Tancredi Parmeggiani (Feltre 1927 – Rome 1964), Untitled
Mixed media on cardoboard cm 50 x 70, datable to 1950/51, framed.
Provenance: Collezione V. Berla Olivetti, Rome
INFO: if you need more information
- Rome, Tancredi, Galleria Il segno, 1988
- Turin, Tancredi, Galleria Martano, cat. no. 30, fig. 30 with ill.
- Dalai Emiliani, Tancredi: i dipinti e gli scritti, Allemandi, Turin 1996, no. 98 with ill.
The work presented here reflects the pictorial style of Tancredi centered on an increasingly evident fragmentation of the sign and on a bright chromatism, a driving element in the canvases. The energy of the stroke, combining with the luminous vibrations, creates a new harmony that corresponds to one of the happiest periods of the artist’s production, the early fifties, during which while remaining independent, he subscribes to the manifesto of the Space Movement together with Lucio Fontana. Present in these years in the Cardazzo galleries in Venice, Milan and Rome, his works have entered prestigious international collections. The exhibition that Peggy organizes at Palazzo Venier dei Leoni is crucial in 1954 and consolidates the fame of the very young “artist”. She remembers the collector in her autobiography “A life for art”: “[..] then finally developed a very personal style: it was what in Italy is called a spatialist and her gouaches soon filled my house. They were delicate and airy [..] “. Tancredi was always attracted by the combinations of bright colors, by informal inventions which, thanks to an incessant brush and a painting full of life and vibratile intensity, occupied all the spaces of the canvas.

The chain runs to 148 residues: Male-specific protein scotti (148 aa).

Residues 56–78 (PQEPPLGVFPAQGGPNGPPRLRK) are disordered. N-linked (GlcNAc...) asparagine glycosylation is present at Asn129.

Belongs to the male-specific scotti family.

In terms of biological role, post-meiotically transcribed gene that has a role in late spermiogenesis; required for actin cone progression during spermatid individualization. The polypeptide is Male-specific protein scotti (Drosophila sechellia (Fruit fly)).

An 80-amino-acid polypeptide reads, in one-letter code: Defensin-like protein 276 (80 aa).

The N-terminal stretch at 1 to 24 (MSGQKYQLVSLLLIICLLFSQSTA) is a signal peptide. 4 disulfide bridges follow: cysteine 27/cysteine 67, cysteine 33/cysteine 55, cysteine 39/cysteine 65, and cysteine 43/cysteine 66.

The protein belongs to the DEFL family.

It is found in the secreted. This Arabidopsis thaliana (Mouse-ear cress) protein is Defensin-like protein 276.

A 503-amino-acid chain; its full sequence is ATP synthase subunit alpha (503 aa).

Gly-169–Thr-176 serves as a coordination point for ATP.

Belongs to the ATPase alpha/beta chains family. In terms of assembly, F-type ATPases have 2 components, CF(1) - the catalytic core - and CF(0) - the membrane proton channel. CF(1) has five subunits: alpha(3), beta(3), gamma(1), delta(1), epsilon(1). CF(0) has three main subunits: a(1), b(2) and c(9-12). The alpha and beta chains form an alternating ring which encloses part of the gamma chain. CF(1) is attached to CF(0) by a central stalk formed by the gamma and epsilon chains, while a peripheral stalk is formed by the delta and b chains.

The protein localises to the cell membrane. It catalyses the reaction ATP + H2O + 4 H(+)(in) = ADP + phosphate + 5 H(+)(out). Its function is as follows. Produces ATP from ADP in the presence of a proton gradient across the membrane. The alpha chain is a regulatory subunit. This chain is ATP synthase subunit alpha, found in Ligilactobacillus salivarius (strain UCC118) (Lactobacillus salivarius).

A further segment of experimentation, in the final part of his short life, is that of the painted collages, executed between 1962 and 1963, the so-called country diaries and the “Flowers painted by me and by others at 101%”, which are rightly to be considered examples of exceptional creative vigor and dramatic euphoria. Immersed in the climate of the new painting of the 1960s, Tancredi in open controversy with it builds new “anti-heroic” paintings, imbued with color that now becomes a stain, now an image, capable of alluding to war, to the news or to large flowers. It is these works that close the extraordinary, brilliant and unregulated path of Tancredi’s painting dedicated to nature and man. Paintings that in their disquieting chromatic happiness foreshadow the last year of the painter’s life, among the most original and unclassifiable personalities of Italian and European painting of the 20th century. Tancredi died in 1964 at only 37 years old, very young and ready to enter, as Dino Buzzati writes, in the “myth of Tancredi”.